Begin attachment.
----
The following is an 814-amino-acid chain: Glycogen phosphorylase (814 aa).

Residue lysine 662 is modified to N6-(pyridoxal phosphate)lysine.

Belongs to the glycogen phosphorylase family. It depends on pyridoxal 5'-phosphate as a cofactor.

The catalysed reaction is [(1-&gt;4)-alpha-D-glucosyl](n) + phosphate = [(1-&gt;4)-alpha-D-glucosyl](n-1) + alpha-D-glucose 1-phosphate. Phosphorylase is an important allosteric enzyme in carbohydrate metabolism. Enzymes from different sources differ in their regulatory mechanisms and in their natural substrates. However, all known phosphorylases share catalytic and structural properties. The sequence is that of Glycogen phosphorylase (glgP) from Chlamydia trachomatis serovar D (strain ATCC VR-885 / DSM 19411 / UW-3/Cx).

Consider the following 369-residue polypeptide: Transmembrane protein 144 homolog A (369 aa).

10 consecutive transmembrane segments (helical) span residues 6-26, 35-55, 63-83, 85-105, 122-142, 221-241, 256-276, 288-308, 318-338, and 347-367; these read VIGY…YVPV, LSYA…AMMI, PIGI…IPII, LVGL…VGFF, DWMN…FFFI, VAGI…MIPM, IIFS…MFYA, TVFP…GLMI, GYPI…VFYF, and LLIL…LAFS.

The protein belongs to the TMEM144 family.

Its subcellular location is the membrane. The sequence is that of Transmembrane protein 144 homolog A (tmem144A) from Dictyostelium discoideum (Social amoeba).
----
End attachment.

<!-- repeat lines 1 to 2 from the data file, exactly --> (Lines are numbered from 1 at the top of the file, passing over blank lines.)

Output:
The following is an 814-amino-acid chain: Glycogen phosphorylase (814 aa).

Residue lysine 662 is modified to N6-(pyridoxal phosphate)lysine.